Google's presence in China is limited and the Play Store is almost non-existent. Reports now indicate that the Alphabet-led company may be in talks with NetEase, China's second-largest online games provider, to bring a censored version of the Play Store to the country.
NetEase has a history of partnering with Western tech companies to launch their products in China like popular Blizzard titles and Minecraft. The online company may form a joint venture with Google to launch the app download service in the country according to a report in The Information.
Previously, Alphabet chairman Eric Schmidt had talked about Google seeking a business ally that could negotiate the intricacies of both Google and the Chinese government. Although neither company has officially issued a statement, NetEase may be able to break Google given their popularity in the country.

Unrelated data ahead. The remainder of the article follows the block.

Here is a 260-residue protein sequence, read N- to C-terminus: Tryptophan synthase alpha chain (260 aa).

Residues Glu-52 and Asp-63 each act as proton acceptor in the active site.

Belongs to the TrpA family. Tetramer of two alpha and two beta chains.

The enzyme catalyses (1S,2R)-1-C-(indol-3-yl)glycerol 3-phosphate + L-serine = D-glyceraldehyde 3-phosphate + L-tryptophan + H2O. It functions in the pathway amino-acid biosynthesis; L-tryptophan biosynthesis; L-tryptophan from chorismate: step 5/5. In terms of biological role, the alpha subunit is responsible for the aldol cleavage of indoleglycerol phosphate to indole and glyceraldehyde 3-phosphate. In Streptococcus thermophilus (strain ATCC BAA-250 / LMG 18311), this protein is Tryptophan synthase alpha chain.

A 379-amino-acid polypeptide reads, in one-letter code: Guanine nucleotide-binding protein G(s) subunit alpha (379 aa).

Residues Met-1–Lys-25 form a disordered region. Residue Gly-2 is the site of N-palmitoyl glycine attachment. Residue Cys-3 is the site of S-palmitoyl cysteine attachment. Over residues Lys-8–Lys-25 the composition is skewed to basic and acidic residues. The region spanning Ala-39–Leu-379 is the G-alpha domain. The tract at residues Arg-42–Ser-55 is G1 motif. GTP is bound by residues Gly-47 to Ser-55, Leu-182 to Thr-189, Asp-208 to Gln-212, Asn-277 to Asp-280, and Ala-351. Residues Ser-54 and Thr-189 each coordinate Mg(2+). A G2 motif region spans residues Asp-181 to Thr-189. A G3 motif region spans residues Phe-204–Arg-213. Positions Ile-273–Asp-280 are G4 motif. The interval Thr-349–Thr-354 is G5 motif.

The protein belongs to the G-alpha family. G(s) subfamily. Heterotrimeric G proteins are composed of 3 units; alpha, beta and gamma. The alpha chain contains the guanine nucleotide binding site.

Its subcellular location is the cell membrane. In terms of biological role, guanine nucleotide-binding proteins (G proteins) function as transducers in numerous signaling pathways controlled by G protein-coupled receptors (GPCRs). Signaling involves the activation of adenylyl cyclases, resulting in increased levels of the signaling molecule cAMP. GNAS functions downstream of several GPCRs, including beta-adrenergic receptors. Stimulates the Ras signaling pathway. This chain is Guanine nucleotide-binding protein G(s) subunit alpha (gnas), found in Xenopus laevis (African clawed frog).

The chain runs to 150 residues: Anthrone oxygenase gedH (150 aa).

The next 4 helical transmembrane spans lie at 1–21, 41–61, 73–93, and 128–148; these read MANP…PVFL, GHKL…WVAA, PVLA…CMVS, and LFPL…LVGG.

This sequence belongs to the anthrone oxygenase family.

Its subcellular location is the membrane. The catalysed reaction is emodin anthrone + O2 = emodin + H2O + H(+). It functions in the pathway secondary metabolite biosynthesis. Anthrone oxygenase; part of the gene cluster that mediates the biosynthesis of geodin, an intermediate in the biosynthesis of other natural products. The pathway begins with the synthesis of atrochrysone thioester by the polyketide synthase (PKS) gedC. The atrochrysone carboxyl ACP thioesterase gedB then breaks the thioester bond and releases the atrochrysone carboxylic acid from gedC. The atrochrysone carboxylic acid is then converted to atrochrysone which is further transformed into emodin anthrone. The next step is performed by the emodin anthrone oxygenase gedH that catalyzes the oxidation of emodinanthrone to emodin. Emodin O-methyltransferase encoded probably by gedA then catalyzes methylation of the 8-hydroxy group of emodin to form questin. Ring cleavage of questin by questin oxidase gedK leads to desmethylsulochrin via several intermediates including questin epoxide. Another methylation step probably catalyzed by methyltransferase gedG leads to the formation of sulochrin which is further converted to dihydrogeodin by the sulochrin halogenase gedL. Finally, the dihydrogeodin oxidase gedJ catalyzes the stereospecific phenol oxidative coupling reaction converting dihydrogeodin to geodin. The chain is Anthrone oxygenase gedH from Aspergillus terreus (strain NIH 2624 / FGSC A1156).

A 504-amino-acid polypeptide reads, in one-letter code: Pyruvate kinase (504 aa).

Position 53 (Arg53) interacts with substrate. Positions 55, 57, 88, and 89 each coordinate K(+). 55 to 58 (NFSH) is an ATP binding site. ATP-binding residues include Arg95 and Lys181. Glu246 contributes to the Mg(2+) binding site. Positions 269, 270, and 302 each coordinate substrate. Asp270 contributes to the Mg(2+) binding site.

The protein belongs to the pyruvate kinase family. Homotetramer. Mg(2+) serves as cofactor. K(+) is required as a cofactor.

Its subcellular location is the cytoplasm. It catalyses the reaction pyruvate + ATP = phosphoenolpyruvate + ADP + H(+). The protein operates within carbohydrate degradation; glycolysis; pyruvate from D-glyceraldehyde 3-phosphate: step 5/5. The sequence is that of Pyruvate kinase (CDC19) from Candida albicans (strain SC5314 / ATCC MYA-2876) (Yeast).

The Play Store version, however, would have to be a customised one keeping in mind China's censorship laws. Recently, Apple has had to pull certain apps in the Chinese App Store owing to similar censors.
Although Google Play is not technically banned in China, all apps that have in-app purchases are blocked, which leaves only free apps available. However, recently users have reported not being able to access the Play Store at all. Although some users use VPNs to access the Play Store they still cannot buy apps or content or make in-app purchases. Once someone opens Google Play Store in China, Google's GPS will identify that the user is from a Chinese IP-address and block access.